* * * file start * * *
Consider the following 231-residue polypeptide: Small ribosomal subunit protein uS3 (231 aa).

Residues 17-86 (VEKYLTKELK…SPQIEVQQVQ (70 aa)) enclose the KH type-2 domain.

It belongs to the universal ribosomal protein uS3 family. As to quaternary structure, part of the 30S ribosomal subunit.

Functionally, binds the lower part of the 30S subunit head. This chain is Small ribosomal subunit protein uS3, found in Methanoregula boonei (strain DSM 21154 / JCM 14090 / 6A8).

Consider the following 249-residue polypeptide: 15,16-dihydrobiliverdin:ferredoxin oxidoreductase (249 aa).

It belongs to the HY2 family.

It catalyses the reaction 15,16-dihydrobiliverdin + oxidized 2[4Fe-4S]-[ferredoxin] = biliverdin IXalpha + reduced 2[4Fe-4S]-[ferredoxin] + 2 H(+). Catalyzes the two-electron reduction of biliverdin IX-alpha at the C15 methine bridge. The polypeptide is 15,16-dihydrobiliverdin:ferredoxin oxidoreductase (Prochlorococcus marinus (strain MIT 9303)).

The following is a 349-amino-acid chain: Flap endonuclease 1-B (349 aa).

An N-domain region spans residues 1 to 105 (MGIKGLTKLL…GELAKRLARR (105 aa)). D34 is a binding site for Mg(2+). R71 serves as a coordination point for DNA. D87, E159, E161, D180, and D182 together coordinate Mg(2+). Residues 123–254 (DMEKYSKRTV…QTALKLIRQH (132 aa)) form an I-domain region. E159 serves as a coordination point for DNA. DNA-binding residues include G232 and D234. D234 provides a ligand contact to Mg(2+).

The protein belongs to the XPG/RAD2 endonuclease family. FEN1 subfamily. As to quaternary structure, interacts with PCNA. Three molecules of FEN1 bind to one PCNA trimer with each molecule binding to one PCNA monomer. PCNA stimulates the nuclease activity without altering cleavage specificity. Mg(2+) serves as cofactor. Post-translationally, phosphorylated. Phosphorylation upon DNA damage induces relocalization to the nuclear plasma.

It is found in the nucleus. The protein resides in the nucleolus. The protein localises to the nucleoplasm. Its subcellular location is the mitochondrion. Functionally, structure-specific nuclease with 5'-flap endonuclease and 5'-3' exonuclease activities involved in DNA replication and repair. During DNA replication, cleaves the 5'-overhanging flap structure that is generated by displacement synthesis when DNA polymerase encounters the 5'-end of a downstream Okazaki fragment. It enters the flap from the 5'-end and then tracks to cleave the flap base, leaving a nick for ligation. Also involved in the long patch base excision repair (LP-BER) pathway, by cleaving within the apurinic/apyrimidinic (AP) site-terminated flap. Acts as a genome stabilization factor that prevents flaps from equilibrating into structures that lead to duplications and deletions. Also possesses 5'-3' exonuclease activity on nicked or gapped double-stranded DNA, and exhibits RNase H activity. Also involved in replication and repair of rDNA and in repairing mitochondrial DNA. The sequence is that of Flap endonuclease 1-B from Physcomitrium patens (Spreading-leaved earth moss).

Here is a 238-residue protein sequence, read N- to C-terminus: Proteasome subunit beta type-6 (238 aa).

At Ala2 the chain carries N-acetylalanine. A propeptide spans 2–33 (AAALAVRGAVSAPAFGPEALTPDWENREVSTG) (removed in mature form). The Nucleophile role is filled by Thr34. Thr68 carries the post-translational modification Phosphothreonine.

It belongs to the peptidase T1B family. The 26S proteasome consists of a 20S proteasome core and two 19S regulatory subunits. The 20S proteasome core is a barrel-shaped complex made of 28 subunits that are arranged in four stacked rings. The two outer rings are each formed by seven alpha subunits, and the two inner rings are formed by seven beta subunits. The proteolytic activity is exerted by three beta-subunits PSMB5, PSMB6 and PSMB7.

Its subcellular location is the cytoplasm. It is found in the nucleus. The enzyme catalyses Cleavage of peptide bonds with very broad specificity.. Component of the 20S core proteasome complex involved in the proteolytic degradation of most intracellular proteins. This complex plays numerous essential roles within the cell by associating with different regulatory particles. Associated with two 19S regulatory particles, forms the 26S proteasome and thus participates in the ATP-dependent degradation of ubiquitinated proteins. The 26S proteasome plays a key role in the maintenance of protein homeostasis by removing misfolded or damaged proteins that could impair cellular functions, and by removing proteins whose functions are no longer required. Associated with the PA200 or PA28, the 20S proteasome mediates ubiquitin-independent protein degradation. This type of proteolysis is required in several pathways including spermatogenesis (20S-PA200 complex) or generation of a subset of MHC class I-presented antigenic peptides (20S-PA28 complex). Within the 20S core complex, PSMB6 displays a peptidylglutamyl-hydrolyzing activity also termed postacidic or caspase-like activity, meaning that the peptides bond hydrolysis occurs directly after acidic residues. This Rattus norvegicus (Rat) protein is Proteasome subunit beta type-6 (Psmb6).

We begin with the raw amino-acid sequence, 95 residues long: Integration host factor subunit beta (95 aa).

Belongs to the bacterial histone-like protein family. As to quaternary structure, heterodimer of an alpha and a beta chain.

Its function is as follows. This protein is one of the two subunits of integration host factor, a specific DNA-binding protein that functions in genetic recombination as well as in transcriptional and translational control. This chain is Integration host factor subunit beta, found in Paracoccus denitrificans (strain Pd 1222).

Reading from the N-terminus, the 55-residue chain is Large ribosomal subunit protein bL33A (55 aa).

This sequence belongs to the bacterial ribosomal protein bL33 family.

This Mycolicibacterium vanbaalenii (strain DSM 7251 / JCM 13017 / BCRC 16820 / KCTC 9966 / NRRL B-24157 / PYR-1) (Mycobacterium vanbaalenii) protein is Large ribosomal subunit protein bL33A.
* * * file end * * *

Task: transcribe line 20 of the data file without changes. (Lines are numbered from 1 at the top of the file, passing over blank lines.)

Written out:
This sequence belongs to the bacterial ribosomal protein bL33 family.